The murder of the Emmanuels excited further rioting and a police curfew. Reportedly, some mosques urged their followers to react against supposedly rampaging Christians. Some Christian shops and homes were attacked in seeming efforts to cripple them economically and presumably to encourage their departure. Such threats against Pakistani Christians are not unusual. A Pakistani Christian couple who have produced a documentary about last year’s Islamist attacks on the Christian neighborhoods are now enduring their own death threats. Their film is “Burned Alive: the Fate of Christians in Pakistan.”
According to the BBC, no Pakistani has ever been officially executed under the Blasphemy Law, but 10 defendants have been extra-judicially murdered, and dozens of others live in exile or hiding to evade punishment. Countless others no doubt refrain from their own minority religious expression or speak out on behalf of human rights lest they too fall under suspicion, like the Emmanuels.
Pakistan President Asif Ali Zardari has condemned the murder of the Emmanuels. The “life of every person is sacred and no one should be allowed to take the law into his own hands,” he reportedly said, offering condolences to the family of the martyred Christians, urging a probe of their murder, and asking the provincial government to offer compensation to the aggrieved family. It remains to be seen how vigorously the murders will be investigated. And such murders seem almost inevitable so long as the Blasphemy Law persists.
Last year’s World Council of Churches critique of the Blasphemy Law noted it had become a “major source of victimization and persecution of minorities” and had created a “state of fear and terror” for Pakistan’s religious minorities, Christians especially. The law, which President Zia Ul Haq enhanced in 1986 to please Islamist parties, is a convenient tool for personal vendettas and “fostered a climate of religiously motivated violence and persecution.” Defamation of Muhammad is supposed to merit mandatory death sentence, and desecrating a Koran merits life imprisonment, though these blasphemies are vaguely defined. The testimony of one complainant justifies immediate detention. Conviction does not require proof of deliberate intent. And courts are sometimes intimidated by threats of violence to convict.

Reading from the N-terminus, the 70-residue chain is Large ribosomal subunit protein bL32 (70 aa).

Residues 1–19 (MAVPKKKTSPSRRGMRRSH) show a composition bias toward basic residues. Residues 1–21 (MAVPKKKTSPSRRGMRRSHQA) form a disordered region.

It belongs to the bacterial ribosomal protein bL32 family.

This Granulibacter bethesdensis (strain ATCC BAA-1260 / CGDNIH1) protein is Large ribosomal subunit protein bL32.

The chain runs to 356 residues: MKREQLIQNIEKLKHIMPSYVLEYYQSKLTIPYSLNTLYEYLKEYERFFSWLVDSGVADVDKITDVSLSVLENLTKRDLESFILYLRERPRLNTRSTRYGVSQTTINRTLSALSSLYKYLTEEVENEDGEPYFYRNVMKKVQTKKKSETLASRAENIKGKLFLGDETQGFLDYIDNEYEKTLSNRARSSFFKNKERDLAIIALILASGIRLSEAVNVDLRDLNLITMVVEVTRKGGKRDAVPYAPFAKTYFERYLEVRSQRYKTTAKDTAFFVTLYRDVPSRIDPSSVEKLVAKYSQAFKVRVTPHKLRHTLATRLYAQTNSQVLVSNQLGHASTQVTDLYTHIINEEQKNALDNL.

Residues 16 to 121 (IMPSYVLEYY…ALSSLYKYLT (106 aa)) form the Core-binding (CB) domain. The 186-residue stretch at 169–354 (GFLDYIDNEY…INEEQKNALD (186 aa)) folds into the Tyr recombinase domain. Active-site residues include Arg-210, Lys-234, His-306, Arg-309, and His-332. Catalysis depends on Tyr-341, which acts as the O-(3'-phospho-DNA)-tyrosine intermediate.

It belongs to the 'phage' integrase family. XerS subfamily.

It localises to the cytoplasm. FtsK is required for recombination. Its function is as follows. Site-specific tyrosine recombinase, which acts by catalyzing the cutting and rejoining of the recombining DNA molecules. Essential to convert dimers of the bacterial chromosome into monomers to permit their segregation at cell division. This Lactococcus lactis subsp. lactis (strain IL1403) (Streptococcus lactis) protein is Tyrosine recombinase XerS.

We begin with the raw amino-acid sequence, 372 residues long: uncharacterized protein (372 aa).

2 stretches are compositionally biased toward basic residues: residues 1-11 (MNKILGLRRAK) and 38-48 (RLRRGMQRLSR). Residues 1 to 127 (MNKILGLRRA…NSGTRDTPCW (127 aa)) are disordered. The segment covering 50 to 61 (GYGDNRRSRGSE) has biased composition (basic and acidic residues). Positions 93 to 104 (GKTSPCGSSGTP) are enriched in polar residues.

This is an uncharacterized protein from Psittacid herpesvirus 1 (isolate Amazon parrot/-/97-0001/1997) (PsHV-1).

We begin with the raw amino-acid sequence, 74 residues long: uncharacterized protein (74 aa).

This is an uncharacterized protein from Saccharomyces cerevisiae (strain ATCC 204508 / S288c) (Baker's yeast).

In last year’s statement, the WCC noted that 647 people have reportedly been charged under the Blasphemy Law over the last 20 years. It specifically implored Pakistan to repeal the death penalty requirement and urged a halt to the Blasphemy Law’s “misuse.” That reluctance to demand complete repeal somewhat recalls the WCC’s traditional timidity when confronting other cultures over religious intolerance. But the WCC chief’s most recent statement more boldly urging full repeal on behalf of the “rights and dignity” of all Pakistanis hopefully indicates a more robust witness for religious liberty by the WCC.
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